by Chris Chafin
Last night at Le Poisson Rouge, Ben Lear was wearing a wetsuit that made him look like a Starfleet Medical Officer and shaking hands. The 23-year-old son of 89-year-old television mogul and activist Norman Lear (you might know him for producing “All in the Family” or founding progressive advocacy group People For The American Way) had just finished performing Lillian, a show that’s like an epic blend of Arcade Fire, Feist, a Muppet adventure and rock opera (although Lear prefers the term “folk opera,” for its lower pretentiousness quotient). The story, which is by turns touching and bizarre, follows a young man’s search for his lost love, which takes him to the Great Pacific Garbage Patch, a soup of plastic that’s about twice the size of Hawaii. While there, he meets a group of jellyfish (played by a gospel choir wearing shiny robes, plastic bottles, and Christmas lights) that attempts to baptize him in a pocket of air. Sample lyric from this section: “You little jellyfish, come to me/ You hold the key to a secret place/ With all the things/ That’ve gone to waste.” After an argument with a sea captain, the young man comes to accept that the past is “not lost, just plain dead.”
Lear’s voice has the husky sincerity of Arcade Fire’s Win Butler, and his music the emotional bombast of Belle & Sebastian’s most extroverted songs. The show (and the album of the same name) feature a miniature orchestra of around ten players, and musically ranks with today’s best chamber pop, Owen Pallet’s Heartland — a record that Lear likes but says can be “too much all the time.” The whole thing is deeply silly, too, and at times felt like Jason Schwartzman (whom Lear sort of resembles a taller version of) reenacting Jason Segel’s vampire puppet opera from Forgetting Sarah Marshall. In other words, it was amazing. Though the show has faded into the ether, with no additional performances planned for now, the music exists forever — and it’s well worth a listen.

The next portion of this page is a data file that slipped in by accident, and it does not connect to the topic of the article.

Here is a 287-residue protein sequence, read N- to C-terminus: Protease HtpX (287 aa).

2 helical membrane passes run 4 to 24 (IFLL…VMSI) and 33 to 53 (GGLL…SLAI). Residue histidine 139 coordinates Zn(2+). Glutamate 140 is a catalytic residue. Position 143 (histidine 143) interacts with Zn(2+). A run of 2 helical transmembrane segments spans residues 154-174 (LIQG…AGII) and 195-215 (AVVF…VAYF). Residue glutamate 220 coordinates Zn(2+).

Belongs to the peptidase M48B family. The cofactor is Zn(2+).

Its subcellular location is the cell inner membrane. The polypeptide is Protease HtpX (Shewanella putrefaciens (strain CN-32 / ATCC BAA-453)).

I talked to Lear about the show, the environmental issues it alludes to, what it’s like to have a sister who’s 40-some years older than you are, and why he wants to dump his globe-trotting life to get a regular job.
Chris Chafin: Tell me about the show.
Ben Lear: Lillian began with an idea I had in my junior year of college, when I was kind of looking ahead to possible graduation recital (I was in music composition school).
It was your graduate project?
Everybody had to put on an hour-long concert. For a composer, that means you would find like a string quartet or something to play your original pieces. Obviously, it varied a lot more than that, because there were a lot of different types of composing going on. But, mainly it was like formal recitals in a school building. That wasn’t really going to light a fire for me.
So, you decided to do a make a rock opera? Are you a fan of them?
I’d never been into rock operas before. I’ve never seen Tommy. I’ve never even watched The Wall. I’ve never seen Hedwig and the Angry Inch. I’ve never seen anything like that, because it’s never interested me. So a rock opera was always the last thing I was interested in, because I think the same reason that people would generally be turned off by that idea: seems a little cheesy and glamorous. In the same way that musical theater might be that, when these words are being fed to you because it’s so important to get this story across, but you’re also trying to maintain some allegiance to the music itself. That’s a really hard balance, and a balance I was trying to maintain. Because on the flip side, there’s the artsy conceptual narrative thing that makes no sense, and sounds like crap also. And there’s a lot of that, too. So, I thought, “I don’t want to make this pretentious high-concept album, but I don’t want to make this cheesy really straightforward rock opera with a silly story. I just want to have an awesome concert experience.” At the time, I was thinking that there was this huge opportunity for bands to do more with their live show. By that I don’t mean project video on top of them or have a lighting designer. I mean to create a narrative.